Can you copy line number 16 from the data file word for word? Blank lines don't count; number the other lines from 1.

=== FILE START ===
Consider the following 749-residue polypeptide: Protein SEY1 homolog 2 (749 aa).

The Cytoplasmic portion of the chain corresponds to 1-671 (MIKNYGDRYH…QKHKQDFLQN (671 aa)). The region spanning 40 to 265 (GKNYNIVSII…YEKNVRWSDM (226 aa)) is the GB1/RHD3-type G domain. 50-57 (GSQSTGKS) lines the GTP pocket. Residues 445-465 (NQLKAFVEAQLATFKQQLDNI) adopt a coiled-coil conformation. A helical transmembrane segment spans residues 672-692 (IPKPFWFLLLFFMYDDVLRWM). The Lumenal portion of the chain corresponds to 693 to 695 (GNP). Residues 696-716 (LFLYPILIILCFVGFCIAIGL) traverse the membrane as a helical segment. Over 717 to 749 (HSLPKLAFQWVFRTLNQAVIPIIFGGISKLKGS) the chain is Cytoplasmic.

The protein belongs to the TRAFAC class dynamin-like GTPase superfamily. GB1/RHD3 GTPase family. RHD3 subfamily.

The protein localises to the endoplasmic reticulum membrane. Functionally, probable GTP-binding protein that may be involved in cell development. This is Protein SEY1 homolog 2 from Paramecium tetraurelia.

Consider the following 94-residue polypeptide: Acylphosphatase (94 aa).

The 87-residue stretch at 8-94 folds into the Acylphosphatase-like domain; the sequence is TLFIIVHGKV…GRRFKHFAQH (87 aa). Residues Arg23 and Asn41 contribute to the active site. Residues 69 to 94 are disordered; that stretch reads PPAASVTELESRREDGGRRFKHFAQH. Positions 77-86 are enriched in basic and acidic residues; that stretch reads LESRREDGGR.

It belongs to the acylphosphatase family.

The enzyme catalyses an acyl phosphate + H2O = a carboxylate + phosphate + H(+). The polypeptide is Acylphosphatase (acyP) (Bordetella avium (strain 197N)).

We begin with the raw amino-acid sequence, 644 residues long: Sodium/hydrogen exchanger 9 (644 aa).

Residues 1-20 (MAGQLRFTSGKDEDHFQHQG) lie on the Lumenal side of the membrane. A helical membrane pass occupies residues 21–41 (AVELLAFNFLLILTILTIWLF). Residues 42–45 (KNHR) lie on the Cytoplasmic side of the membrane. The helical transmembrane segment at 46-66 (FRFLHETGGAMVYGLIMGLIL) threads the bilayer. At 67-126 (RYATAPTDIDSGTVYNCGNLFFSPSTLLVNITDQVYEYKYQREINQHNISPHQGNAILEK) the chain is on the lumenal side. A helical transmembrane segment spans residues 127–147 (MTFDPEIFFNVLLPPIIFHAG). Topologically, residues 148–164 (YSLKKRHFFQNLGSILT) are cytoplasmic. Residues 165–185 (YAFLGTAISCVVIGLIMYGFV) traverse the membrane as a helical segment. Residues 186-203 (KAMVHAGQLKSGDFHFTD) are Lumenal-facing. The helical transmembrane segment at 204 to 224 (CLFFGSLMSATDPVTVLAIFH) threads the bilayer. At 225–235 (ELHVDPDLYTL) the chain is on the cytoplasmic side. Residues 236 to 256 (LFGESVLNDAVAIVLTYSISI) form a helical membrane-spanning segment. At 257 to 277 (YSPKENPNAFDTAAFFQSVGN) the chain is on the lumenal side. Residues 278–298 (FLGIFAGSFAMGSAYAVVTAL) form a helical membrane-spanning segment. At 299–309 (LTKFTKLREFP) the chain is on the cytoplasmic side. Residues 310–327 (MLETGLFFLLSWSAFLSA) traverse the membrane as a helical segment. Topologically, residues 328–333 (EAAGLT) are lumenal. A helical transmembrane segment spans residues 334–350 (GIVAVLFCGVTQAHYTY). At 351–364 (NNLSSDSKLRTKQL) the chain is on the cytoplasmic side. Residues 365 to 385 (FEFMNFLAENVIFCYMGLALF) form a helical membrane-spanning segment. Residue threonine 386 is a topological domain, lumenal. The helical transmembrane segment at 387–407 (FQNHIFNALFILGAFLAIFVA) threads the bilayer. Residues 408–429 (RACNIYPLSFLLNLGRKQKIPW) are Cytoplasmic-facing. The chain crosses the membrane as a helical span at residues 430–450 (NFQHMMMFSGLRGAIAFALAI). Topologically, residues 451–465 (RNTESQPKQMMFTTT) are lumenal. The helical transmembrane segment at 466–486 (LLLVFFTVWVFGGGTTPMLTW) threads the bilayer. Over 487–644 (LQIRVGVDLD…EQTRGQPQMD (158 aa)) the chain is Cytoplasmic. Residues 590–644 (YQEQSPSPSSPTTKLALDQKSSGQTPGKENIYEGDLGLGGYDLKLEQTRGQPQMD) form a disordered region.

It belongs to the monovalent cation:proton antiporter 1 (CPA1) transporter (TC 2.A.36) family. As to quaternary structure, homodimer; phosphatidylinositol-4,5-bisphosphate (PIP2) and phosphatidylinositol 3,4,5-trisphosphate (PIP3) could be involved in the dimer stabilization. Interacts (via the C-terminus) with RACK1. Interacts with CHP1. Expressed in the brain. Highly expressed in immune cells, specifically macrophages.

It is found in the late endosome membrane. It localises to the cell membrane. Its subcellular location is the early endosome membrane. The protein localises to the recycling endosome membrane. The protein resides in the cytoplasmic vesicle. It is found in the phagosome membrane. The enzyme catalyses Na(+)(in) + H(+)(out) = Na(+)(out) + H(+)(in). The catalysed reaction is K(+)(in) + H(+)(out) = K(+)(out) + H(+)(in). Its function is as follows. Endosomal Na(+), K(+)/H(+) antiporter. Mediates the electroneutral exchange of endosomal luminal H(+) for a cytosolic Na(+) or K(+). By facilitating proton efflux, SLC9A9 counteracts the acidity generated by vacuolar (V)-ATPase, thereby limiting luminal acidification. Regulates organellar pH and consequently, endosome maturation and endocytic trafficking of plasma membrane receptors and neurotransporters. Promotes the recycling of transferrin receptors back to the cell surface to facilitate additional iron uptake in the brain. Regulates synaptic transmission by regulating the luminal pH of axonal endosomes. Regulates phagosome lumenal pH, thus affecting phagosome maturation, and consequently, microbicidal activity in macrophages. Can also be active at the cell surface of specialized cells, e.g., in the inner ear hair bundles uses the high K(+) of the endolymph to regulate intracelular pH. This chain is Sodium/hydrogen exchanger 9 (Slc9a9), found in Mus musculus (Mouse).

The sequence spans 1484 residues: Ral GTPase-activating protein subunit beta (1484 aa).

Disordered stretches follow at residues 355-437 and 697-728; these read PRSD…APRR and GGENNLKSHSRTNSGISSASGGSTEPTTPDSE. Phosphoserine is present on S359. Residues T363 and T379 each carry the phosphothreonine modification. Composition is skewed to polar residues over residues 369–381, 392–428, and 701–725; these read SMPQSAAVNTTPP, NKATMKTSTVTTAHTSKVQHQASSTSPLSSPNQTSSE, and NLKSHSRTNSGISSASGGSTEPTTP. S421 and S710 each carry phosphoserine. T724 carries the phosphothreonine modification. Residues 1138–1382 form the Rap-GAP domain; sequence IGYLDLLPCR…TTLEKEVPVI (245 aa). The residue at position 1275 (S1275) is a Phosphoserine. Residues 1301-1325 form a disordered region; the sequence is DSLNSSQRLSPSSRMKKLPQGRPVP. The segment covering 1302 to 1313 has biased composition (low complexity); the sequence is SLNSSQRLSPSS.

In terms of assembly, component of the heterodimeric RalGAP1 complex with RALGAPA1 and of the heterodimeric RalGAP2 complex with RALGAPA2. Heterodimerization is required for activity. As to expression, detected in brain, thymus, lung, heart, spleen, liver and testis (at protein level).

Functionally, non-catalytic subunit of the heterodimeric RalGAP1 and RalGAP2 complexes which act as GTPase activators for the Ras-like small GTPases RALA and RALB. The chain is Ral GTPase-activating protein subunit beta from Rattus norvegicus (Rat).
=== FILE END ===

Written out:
Functionally, non-catalytic subunit of the heterodimeric RalGAP1 and RalGAP2 complexes which act as GTPase activators for the Ras-like small GTPases RALA and RALB. The chain is Ral GTPase-activating protein subunit beta from Rattus norvegicus (Rat).